The Court also held that ease of access to evidence would be better in Canada because defendants’ records and witnesses were there and because some of the documents were expected to be in French, which the Canadian courts could read, but would require translation for the US court.
Finally, the public interest did not weigh against dismissing the complaint. The Canadian courts were familiar with their IP laws.
Panoramic Stock Images, Ltd. v. McGraw-Hill Global Educ. Holdings, LLC, No. 12 C 9881, Slip Op. (N.D. Ill. Nov. 25, 2014) (Pallmeyer, J.).
Judge Pallmeyer denied defendant McGraw-Hill’s motion for summary judgment regarding a statute of limitations and granted in part plaintiff Panoramic Images’ motion for summary judgment of copyright infringement in this case regarding Panoramic Images’ stock photos that McGraw-Hill used in certain textbooks.
After noting that this case was one of many involving copyright infringement claims for overuse or improper use of stock photos, the Court held as follows:
- Applying the discovery rule because the Seventh Circuit had not expressly adopted the injury rule over the discovery rule, the Court held there was a question of fact as to when Panoramic Images discovered the copyright infringement. McGraw-Hill alleged that Panoramic Images learned of the infringement no later than November 2009 when its president read a story regarding unauthorized use of stock photographs by publishers. But Panoramic Images argued that it did not learn of the infringement until October 2012 when a publisher contacted Panoramic Images regarding potential overuse of its stock photos.
- While Panoramic Images may have been placed on inquiry notice in 2009, the discovery rule required actual or constructive notice, not just inquiry notice.
- The Court granted Panoramic Images summary judgment of copyright ownership as to each photograph registered in the name of the photographer because McGraw-Hill did not dispute ownership. For those photos that were allegedly registered using a nom de plume, there was a question of fact as to ownership.
- The Court granted Panoramic Images summary judgment of copyright infringement as to each image that McGraw-Hill did not challenge its infringement based upon use beyond its contractual rights.
- The Court denied copyright infringement as to those titles which McGraw-Hill challenged its alleged overuse by digital distribution. Panoramic Images’ allegations regarding different images were conflicting. Furthermore, the Court lacked sufficient evidence to determine whether McGraw-Hill’s use exceeded its contractual rights.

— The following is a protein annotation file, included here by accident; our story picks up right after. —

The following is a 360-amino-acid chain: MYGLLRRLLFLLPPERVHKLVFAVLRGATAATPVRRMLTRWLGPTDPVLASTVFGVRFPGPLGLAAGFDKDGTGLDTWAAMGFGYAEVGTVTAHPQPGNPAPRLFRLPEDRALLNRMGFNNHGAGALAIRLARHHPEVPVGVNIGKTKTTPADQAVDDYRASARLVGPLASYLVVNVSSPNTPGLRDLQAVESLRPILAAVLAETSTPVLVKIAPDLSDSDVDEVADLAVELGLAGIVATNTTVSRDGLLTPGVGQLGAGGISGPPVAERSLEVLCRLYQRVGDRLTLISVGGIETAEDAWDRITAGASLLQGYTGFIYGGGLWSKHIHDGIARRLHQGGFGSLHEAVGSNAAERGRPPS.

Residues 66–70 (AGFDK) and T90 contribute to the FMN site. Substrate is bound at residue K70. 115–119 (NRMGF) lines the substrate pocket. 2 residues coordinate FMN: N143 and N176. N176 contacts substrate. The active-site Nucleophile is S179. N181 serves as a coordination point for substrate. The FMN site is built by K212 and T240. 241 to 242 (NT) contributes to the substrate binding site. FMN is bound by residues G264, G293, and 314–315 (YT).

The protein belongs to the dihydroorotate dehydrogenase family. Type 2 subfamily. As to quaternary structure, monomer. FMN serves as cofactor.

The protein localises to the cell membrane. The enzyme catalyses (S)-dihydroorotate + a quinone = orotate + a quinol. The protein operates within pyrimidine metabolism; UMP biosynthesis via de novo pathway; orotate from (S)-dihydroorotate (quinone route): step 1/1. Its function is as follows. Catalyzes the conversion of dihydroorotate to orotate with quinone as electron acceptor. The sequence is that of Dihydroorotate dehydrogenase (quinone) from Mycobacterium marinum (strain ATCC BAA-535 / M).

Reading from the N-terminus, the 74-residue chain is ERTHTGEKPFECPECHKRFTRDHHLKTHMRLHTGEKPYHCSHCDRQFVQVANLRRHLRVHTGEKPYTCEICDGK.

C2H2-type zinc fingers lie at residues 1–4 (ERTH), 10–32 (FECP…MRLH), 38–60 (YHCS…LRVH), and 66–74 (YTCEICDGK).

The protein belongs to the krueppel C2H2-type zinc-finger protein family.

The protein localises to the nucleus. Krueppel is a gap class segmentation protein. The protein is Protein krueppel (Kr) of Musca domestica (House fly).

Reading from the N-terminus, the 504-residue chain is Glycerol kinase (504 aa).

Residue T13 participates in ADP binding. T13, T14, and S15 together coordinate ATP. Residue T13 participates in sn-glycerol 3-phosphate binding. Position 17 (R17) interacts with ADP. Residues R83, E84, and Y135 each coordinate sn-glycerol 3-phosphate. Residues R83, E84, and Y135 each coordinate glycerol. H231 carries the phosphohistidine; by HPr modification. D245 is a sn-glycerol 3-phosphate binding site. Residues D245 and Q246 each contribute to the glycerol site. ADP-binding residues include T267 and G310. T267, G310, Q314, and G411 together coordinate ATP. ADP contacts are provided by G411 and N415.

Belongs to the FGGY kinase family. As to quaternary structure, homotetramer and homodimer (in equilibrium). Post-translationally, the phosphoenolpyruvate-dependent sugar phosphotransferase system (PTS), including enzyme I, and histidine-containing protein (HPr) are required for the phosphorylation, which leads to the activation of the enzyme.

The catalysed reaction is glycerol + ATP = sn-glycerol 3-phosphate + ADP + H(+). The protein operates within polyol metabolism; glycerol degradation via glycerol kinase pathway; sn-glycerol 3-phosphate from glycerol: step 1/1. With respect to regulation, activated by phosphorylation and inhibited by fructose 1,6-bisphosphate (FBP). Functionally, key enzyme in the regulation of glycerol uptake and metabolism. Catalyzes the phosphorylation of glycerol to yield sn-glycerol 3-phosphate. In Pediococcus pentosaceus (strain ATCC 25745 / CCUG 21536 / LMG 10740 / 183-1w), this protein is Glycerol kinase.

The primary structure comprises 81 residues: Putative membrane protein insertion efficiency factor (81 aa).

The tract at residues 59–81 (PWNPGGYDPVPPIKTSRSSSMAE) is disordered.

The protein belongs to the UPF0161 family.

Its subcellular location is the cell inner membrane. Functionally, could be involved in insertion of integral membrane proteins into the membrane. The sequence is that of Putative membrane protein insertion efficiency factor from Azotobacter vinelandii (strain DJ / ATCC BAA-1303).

- The Court denied Panoramic Images summary judgment as to McGraw-Hill’s laches defense for the same reasons as it denied McGraw-Hill summary judgment as to the statute of limitation.
- The Court reserved ruling upon McGraw-Hill’s standing and sufficiency-of-copyright assignment defenses.
Vehicle Intelligence & Safety LLC v. Mercedes-Benz USA, LLC, No. 13 C 4417, Slip Op. (N.D. Ill. Jan. 29, 2015) (Hart, Sen. J.).
Judge Hart granted defendants’ Mercedes-Benz USA’s and Daimler’s Fed. R. Civ. P. 12(c) motion to dismiss plaintiff Vehicle Intelligence & Safety’s (“VIS”) patent claims as unenforceable because they were patent ineligible pursuant to 35 U.S.C. § 101 in this patent case involving automotive safety systems.
Following the two-prong analysis set forth in Mayo and further refined in Alice, the Court first held that the asserted claims covered abstract ideas – testing operators of moving vehicles for physical or mental impairment. The Court reasoned that testing for impairment could be performed entirely within the human mind.
The Court then turned to whether the asserted claims set forth an inventive concept sufficient to make the claims patent eligible. The key claim element for each asserted claim required “expert system(s)” – a class of computer programs designed to mimic human decision-making. The Court reasoned that the expert systems were “generic computer automation” that did not amount to an inventive concept. Importantly, the claims did not require that the expert system be programed in any specific way to perform its various functions.
Claims requiring that the expert systems use one or more of various modules did not rise to the level of an inventive concept at least because it did not specify how the expert system was required to use any of the modules.
Velocity Patent, LLC v. Audi of Am., Inc., No. 13 C 8418, Slip Op. (N.D. Ill. Dec. 11, 2014) (Darrah, J.).
Judge Darrah held that Judge Mason’s discovery report and recommendation was clearly erroneous, and ordered past damages discovery be produced going back six years before the complaint filing in this patent case. Judge Mason recommended limiting damages discovery to the date of the complaint forward, but his recommendation was clearly erroneous because neither party advanced its respective patent marking argument before Judge Mason. In light of that and based upon Velocity Patent’s claim that neither it nor its predecessors made a product that could have been marked, it need not plead marking, the Court ordered past damages discovery include the period six years before filing of the complaint.
Trading Techs. Int’l, Inc. v. CQG, Inc., No. 05 C 4811, Slip Op. (N.D. Ill. Dec. 22, 2014) (Coleman, J.).
Judge Coleman denied defendants’ (collectively “CQG” motion for summary judgment of noninfringement in this patent case involving futures trading software. For more on plaintiff Trading Technologies’ (“TT”) various cases, click here.
CQG argued that TT could not meet its burden of proving infringement because TT did not identify a manual recentering command in CQG’s accused products. The Court previously adopted Judge Moran’s claim construction of “static display of prices” which had been affirmed by the Federal Circuit:
[A] display of prices comprising price levels that do not change positions unless a manual re-centering command is received.
The Court then clarified its construction of “static”:
The proper construction of the term “static” is that price levels will not change unless a manual re-centering or repositioning command is entered. [(Dkt. 826 at 3)]. This means that “static” excludes automatic re-centering and repositioning, but includes systems where the prices never move or [are] repositioned or recentered by manual command.
Based upon the clarification, “static” did not require a manual re-centering command. Because a manual re-centering command is not required by the claims, the absence of the command alone did not warrant summary judgment. The Court also denied TT’s request for attorney’s fees for responding to the motion.